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Saanich shoots down creating bus-only lanes to UVic on McKenzie Avenue this year

Student, advocate and petition call for quick transit changes along corridor’s wider stretches
A bus surrounded by traffic on McKenzie Avenue on April 26. Saanich says it won’t heed a petition’s call to create bus only lanes on the corridor this year. (Jake Romphf/News Staff)

If existing lanes were further dedicated for transit on Greater Victoria’s major roadways, Eric Doherty says more people would be motivated to take the bus and it would lead to better local air quality, fewer serious crashes causing injuries or deaths and bolstered mental health as residents enjoy quieter streets.

“For decades, we’ve been planning for more cars and it’s a bit of a challenging mindset-shift, but there’s huge benefits with planning for a future with fewer cars,” the Climate Justice Victoria member said in an interview with Black Press Media.

He’s supporting a petition calling on the District of Saanich to show climate leadership by creating dedicated bus lanes on McKenzie Avenue as soon as possible. It looks to spur the change on all four-laned-or-wider sections of McKenzie this year to create better linkages with the University of Victoria.

Saanich told Black Press Media those changes won’t be happening this year as such a move would be pre-mature amid larger land-use planning efforts already in the works.

While understanding big urban planning efforts take time, the district’s position is disappointing for UVic student Mary Stuart, who notes many of her post-secondary peers rely on transit for commuting to campus or wherever they need to go.

“What we’re talking about here is literally painting lines on the road to do something that will improve transit, reduce traffic and reduce emissions, so I think it’s disappointing and I don’t understand why that can’t be done while they continue to work on longer term plans,” Stuart said.

As someone who’s concerned about the climate crisis, Stuart wants to see her community take policy actions that tackle greenhouse gas emissions.

“We know too that dedicated bus lanes do lead to some traffic evaporation and there are some students who feel like they have no other option but to drive,” she said. “We know dedicated bus lanes will help that commute but also make transit a better option for people.”

A University of Victoria-bound bus on McKenzie Avenue on April 26. Saanich says it won’t heed a petition’s call to create bus only lanes on the corridor this year. (Jake Romphf/News Staff)

Saanich says its Mackenzie RapidBus Corridor Study is the long-term vision for the corridor and it will provide: walking and cycling infrastructure, facilitate RapidBus service from Uptown to UVic, identify RapidBus station locations and enhances tree planting opportunities.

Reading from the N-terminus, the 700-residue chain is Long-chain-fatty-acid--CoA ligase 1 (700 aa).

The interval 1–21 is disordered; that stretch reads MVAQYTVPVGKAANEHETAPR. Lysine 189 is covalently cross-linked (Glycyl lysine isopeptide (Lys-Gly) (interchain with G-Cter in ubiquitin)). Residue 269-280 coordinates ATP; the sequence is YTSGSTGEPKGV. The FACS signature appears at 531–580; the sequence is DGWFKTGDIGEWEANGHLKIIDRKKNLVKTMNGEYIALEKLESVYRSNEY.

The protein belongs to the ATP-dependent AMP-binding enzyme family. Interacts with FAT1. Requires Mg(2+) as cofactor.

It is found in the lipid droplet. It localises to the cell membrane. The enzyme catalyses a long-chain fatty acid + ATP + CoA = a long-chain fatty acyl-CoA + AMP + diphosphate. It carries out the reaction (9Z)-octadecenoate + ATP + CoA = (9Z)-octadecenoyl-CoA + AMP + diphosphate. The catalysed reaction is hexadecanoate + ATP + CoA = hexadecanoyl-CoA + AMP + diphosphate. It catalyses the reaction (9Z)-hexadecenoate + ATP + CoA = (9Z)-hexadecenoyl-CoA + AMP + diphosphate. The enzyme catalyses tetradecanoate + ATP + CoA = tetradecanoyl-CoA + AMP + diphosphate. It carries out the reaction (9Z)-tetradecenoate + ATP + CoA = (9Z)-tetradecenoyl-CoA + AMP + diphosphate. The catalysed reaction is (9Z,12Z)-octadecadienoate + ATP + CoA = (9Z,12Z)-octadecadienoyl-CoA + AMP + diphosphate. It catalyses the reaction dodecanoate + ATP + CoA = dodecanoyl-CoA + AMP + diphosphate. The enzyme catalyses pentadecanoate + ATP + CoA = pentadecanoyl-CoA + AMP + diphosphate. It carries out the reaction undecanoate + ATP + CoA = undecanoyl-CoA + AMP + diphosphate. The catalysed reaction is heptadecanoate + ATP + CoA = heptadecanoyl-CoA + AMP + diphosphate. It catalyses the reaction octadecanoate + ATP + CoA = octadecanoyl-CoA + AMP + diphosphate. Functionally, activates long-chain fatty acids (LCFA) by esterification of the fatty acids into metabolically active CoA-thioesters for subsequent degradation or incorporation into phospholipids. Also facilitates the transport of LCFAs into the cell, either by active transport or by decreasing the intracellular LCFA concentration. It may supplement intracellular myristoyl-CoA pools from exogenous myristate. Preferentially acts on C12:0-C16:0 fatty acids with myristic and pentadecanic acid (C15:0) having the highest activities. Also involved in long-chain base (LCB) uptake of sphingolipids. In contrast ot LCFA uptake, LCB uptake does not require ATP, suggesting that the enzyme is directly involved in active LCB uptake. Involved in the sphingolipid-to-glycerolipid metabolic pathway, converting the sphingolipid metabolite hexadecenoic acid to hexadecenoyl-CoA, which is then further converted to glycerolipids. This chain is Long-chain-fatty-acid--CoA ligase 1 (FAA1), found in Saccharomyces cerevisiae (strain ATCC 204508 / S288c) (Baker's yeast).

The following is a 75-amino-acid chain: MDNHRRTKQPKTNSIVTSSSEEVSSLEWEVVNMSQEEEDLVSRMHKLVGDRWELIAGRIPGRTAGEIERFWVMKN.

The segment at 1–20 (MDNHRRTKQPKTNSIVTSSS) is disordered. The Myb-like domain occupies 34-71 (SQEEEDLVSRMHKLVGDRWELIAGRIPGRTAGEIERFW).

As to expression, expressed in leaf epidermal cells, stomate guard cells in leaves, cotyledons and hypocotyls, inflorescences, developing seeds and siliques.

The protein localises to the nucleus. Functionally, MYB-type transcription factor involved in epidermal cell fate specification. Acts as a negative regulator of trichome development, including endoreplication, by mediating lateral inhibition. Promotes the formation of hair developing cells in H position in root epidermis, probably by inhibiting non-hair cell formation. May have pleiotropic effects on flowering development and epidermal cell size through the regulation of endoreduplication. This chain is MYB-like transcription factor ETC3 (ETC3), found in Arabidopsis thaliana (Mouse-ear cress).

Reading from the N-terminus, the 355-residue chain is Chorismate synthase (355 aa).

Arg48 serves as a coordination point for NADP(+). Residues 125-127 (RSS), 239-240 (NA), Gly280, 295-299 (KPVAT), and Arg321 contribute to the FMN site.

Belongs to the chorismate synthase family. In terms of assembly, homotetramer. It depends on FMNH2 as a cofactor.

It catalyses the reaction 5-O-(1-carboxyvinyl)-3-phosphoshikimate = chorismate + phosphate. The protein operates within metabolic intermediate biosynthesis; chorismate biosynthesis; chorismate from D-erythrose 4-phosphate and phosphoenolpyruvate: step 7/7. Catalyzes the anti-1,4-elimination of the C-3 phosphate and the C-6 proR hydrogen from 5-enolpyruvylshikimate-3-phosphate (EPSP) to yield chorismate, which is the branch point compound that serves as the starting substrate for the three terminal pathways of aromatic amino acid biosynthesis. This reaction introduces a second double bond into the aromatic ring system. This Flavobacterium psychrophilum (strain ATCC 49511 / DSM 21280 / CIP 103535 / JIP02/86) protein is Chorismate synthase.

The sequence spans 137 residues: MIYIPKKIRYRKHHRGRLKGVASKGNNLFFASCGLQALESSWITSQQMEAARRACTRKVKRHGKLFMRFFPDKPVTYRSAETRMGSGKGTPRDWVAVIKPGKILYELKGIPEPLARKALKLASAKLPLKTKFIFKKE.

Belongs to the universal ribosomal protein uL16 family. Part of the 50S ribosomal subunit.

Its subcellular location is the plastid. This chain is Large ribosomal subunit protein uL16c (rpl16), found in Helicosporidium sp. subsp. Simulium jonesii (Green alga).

The study is the main technical aspect of the district’s Quadra McKenzie Plan, which is focused on guiding land-use and transportation changes over the next 20 years. A Saanich spokesperson said the district intends to have a draft version of the plan ready for public consultation this summer, while the finalized version will include updating the district’s official community plan.

The spokesperson added that implementing RapidBus service, like the one that has begun rolling out between Victoria and the West Shore, on a stretch known as the McKenzie Line is likely two to five years away and is dependent on funding from various levels of government. That funding is needed for constructing the bus lanes and for increasing BC Transit service levels on them to ensure the routes are utilized appropriately.

A proposed design for McKenzie Avenue at intersections that’s being considered. (Courtesy of the District of Saanich)

Doherty countered that simply painting some existing traffic lanes to reallocate them for transit would be a quick and inexpensive solution, and would offer improved service with the current amount of buses on the routes. While he called the Quadra McKenzie Plan widely supported, Doherty said Saanich will miss its climate and mode share targets if the changes only happen in conjunction with other large projects.

“They’re proposing to do it over decades,” he said.

The transit advocate uses Boston, Mass. as an example of a city that quickly painted bus-only lanes and saw success in getting people moving. Taking that approach on McKenzie would reduce bus overcrowding during peak travel times, get people to their destination quicker and save families money by allowing them to downsize to fewer vehicles, he said.

A Capital Regional District report from 2020 found “higher transportation costs are largely a product of vehicle ownership.”

“It’s a reward for doing the environmentally responsible thing,” Doherty said, adding that better transit on McKenzie would also alleviate the ‘Colwood crawl’ and the need for parking at UVic.

“If you get more service, faster service, reliable service, more people will ride and some of those people will choose to leave cars behind.”

Saanich taking action would hopefully inspire surrounding communities to make similar changes, Doherty said, noting a priority would be Victoria expanding bus-priority lanes downtown on Douglas Street.

READ: Efforts begin to rezone Saanich’s Uptown Douglas area to spur development

Jake Romphf

About the Author: Jake Romphf

In early 2021, I made the move from the Great Lakes to Greater Victoria with the aim of experiencing more of the country I report on.
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